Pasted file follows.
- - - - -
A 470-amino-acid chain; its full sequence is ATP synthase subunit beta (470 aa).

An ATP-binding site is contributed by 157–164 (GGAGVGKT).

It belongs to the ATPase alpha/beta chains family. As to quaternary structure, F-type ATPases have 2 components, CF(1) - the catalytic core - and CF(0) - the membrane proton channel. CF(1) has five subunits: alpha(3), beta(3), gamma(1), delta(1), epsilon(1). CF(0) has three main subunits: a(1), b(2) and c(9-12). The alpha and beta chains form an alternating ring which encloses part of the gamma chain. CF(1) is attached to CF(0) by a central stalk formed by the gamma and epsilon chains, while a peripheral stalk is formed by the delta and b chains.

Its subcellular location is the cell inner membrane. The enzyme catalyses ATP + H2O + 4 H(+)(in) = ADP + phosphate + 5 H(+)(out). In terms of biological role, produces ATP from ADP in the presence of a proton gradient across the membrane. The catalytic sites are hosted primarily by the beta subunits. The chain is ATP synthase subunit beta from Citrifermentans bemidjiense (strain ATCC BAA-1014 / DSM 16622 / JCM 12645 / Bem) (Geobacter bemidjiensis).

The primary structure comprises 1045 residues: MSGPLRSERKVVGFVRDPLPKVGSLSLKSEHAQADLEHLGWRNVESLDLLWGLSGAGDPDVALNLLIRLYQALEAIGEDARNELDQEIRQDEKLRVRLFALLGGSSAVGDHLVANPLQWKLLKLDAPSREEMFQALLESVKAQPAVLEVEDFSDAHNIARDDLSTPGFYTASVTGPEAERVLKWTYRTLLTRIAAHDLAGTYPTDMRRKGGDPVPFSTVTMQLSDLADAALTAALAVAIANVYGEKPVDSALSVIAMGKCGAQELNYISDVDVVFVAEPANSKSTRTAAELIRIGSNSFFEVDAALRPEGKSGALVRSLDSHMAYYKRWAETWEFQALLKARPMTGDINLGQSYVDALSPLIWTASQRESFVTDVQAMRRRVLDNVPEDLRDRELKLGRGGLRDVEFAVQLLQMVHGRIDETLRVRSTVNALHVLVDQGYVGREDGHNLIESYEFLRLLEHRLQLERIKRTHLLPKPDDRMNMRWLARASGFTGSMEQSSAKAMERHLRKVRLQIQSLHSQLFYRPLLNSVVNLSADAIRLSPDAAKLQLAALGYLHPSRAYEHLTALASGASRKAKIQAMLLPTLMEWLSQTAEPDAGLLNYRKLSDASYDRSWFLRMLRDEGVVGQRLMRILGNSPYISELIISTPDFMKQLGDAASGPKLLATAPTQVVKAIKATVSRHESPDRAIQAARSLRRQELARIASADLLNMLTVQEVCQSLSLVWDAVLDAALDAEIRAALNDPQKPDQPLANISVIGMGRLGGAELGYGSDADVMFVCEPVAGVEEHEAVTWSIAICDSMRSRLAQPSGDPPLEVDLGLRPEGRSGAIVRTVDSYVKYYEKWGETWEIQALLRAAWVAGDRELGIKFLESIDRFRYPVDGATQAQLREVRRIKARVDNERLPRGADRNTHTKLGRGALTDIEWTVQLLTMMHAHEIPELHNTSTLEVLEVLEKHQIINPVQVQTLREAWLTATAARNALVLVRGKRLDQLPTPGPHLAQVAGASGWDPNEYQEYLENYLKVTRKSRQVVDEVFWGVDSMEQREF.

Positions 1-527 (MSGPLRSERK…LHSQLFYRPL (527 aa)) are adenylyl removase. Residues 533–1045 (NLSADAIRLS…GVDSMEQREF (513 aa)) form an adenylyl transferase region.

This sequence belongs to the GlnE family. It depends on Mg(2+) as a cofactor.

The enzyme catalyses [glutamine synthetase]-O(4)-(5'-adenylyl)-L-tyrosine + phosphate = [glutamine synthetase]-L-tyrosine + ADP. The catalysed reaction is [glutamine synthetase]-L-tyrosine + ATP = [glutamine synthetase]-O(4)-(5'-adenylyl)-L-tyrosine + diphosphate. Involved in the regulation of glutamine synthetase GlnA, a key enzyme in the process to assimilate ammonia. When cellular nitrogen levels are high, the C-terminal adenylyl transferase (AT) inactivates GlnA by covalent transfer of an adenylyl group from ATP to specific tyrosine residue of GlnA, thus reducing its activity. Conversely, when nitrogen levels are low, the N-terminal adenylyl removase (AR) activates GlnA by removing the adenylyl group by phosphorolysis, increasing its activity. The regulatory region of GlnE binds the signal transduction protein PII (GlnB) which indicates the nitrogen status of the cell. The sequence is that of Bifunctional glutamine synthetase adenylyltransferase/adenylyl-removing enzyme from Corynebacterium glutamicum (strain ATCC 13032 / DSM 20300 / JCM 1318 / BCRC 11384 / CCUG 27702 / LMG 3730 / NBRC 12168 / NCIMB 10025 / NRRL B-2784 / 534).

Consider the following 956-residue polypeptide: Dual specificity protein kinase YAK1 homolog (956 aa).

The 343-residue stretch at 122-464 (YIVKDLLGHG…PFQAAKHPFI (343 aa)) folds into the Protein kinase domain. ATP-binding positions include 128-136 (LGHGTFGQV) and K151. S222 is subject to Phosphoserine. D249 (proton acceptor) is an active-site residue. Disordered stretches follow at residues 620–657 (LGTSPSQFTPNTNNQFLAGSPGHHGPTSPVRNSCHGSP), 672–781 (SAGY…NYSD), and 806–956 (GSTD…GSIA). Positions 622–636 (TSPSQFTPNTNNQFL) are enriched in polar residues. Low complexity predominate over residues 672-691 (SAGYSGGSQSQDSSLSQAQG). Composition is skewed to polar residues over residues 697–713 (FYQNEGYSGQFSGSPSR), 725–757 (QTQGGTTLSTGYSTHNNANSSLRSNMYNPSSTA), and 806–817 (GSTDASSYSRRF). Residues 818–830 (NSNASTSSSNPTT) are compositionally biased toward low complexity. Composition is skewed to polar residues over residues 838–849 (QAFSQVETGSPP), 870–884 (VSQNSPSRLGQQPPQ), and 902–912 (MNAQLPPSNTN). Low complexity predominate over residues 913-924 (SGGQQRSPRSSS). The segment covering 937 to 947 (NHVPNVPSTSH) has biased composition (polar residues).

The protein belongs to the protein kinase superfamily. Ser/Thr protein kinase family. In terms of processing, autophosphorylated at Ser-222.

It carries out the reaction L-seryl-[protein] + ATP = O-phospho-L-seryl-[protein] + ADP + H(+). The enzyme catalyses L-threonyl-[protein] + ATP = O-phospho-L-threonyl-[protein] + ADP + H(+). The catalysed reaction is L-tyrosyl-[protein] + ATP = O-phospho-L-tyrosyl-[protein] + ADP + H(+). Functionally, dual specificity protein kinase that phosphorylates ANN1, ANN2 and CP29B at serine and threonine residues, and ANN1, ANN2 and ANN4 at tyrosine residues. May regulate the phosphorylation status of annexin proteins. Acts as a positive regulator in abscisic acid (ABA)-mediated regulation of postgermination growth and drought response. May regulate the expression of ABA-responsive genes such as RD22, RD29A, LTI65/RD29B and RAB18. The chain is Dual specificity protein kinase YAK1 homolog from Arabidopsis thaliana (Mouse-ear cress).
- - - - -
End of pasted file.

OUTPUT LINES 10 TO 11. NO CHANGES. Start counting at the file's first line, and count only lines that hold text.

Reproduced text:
The 343-residue stretch at 122-464 (YIVKDLLGHG…PFQAAKHPFI (343 aa)) folds into the Protein kinase domain. ATP-binding positions include 128-136 (LGHGTFGQV) and K151. S222 is subject to Phosphoserine. D249 (proton acceptor) is an active-site residue. Disordered stretches follow at residues 620–657 (LGTSPSQFTPNTNNQFLAGSPGHHGPTSPVRNSCHGSP), 672–781 (SAGY…NYSD), and 806–956 (GSTD…GSIA). Positions 622–636 (TSPSQFTPNTNNQFL) are enriched in polar residues. Low complexity predominate over residues 672-691 (SAGYSGGSQSQDSSLSQAQG). Composition is skewed to polar residues over residues 697–713 (FYQNEGYSGQFSGSPSR), 725–757 (QTQGGTTLSTGYSTHNNANSSLRSNMYNPSSTA), and 806–817 (GSTDASSYSRRF). Residues 818–830 (NSNASTSSSNPTT) are compositionally biased toward low complexity. Composition is skewed to polar residues over residues 838–849 (QAFSQVETGSPP), 870–884 (VSQNSPSRLGQQPPQ), and 902–912 (MNAQLPPSNTN). Low complexity predominate over residues 913-924 (SGGQQRSPRSSS). The segment covering 937 to 947 (NHVPNVPSTSH) has biased composition (polar residues).

The protein belongs to the protein kinase superfamily. Ser/Thr protein kinase family. In terms of processing, autophosphorylated at Ser-222.